Adding columns to parquet-based fact table

Still learning the basics of working with Parquet files and PySpark



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This example uses Azure Synapse Analytics, but the principles could be extended to any data analytics tool that uses PySpark.


To enable us to run data analytics against our Dynamics 365 data history, I have created a datalake using Azure Datalake Storage V2, Synapse Analytics (Notebooks, Pipelines and Serverless SQL) and Dataverse Synapse Link, with Power BI as the reporting layer.

A high level view of the architecture looks like this (ignoring data sources other than Dataverse):

Overview of datalake with Dynamics sales data
Overview of datalake with Dynamics sales data

Parquet file format

All cleaned and structured data in our lake is stored in the Parquet format.

Apache Parquet is an open source, column-oriented data file format designed for efficient data storage and retrieval. It provides efficient data compression and encoding schemes with enhanced performance to handle complex data in bulk. Apache Parquet is designed to be a common interchange format for both batch and interactive workloads.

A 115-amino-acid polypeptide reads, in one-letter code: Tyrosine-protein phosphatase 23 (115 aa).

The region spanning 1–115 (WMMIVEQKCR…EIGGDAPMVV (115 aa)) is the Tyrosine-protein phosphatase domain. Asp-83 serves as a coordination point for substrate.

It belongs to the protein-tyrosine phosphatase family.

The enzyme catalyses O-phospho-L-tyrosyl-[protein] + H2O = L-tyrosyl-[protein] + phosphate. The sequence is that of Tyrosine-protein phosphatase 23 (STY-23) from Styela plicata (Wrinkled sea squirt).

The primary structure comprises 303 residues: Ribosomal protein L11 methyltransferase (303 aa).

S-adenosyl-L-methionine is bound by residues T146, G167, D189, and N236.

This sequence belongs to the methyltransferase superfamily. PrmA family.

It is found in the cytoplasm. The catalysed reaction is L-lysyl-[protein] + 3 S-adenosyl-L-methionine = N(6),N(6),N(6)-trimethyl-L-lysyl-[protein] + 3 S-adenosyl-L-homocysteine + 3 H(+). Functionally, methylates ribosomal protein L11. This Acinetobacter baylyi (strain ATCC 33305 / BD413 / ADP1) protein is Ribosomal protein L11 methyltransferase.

The advantages of this format over CSV are that it is good for storing big data of any kind, saves on cloud storage space by using highly efficient column-wise compression, and flexible encoding schemes for columns with different data types, and offers increased data throughput and performance using techniques like data skipping, whereby queries that fetch specific column values need not read the entire row of data.

However, it is not a format that can be trivially updated. Many data lake requirements never need to process updates, but on the occasions when it is needed, the common practice with parquet is to copy and transform, then replace the original.